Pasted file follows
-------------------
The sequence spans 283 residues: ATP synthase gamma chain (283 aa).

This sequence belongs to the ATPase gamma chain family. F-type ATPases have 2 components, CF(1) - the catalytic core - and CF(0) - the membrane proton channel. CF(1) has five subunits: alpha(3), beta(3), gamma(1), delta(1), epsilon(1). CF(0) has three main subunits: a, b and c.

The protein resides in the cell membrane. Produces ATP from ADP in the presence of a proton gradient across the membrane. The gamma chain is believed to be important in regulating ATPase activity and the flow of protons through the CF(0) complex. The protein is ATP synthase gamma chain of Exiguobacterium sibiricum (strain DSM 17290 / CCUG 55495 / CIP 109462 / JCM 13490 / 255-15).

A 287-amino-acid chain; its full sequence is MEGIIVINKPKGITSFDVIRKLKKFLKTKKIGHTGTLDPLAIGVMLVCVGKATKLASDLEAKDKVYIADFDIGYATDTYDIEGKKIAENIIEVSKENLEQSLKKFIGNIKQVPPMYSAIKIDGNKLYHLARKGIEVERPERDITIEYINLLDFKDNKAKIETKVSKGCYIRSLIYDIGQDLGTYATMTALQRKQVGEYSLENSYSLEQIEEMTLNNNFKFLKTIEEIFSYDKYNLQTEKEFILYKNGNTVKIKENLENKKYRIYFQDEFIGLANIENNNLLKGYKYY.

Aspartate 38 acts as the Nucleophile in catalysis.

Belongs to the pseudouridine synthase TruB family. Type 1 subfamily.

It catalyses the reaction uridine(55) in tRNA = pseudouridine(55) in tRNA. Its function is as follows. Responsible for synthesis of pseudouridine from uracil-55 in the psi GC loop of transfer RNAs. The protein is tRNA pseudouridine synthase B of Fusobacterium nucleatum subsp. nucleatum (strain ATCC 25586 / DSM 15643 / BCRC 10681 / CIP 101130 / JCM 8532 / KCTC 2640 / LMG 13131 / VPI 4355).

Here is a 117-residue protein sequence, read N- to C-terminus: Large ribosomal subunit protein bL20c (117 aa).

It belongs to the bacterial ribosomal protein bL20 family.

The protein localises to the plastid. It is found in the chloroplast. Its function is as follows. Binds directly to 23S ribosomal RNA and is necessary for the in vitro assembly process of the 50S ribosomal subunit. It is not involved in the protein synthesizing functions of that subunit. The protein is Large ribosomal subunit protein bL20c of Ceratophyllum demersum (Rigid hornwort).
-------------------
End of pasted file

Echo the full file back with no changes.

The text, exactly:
The sequence spans 283 residues: ATP synthase gamma chain (283 aa).

This sequence belongs to the ATPase gamma chain family. F-type ATPases have 2 components, CF(1) - the catalytic core - and CF(0) - the membrane proton channel. CF(1) has five subunits: alpha(3), beta(3), gamma(1), delta(1), epsilon(1). CF(0) has three main subunits: a, b and c.

The protein resides in the cell membrane. Produces ATP from ADP in the presence of a proton gradient across the membrane. The gamma chain is believed to be important in regulating ATPase activity and the flow of protons through the CF(0) complex. The protein is ATP synthase gamma chain of Exiguobacterium sibiricum (strain DSM 17290 / CCUG 55495 / CIP 109462 / JCM 13490 / 255-15).

A 287-amino-acid chain; its full sequence is MEGIIVINKPKGITSFDVIRKLKKFLKTKKIGHTGTLDPLAIGVMLVCVGKATKLASDLEAKDKVYIADFDIGYATDTYDIEGKKIAENIIEVSKENLEQSLKKFIGNIKQVPPMYSAIKIDGNKLYHLARKGIEVERPERDITIEYINLLDFKDNKAKIETKVSKGCYIRSLIYDIGQDLGTYATMTALQRKQVGEYSLENSYSLEQIEEMTLNNNFKFLKTIEEIFSYDKYNLQTEKEFILYKNGNTVKIKENLENKKYRIYFQDEFIGLANIENNNLLKGYKYY.

Aspartate 38 acts as the Nucleophile in catalysis.

Belongs to the pseudouridine synthase TruB family. Type 1 subfamily.

It catalyses the reaction uridine(55) in tRNA = pseudouridine(55) in tRNA. Its function is as follows. Responsible for synthesis of pseudouridine from uracil-55 in the psi GC loop of transfer RNAs. The protein is tRNA pseudouridine synthase B of Fusobacterium nucleatum subsp. nucleatum (strain ATCC 25586 / DSM 15643 / BCRC 10681 / CIP 101130 / JCM 8532 / KCTC 2640 / LMG 13131 / VPI 4355).

Here is a 117-residue protein sequence, read N- to C-terminus: Large ribosomal subunit protein bL20c (117 aa).

It belongs to the bacterial ribosomal protein bL20 family.

The protein localises to the plastid. It is found in the chloroplast. Its function is as follows. Binds directly to 23S ribosomal RNA and is necessary for the in vitro assembly process of the 50S ribosomal subunit. It is not involved in the protein synthesizing functions of that subunit. The protein is Large ribosomal subunit protein bL20c of Ceratophyllum demersum (Rigid hornwort).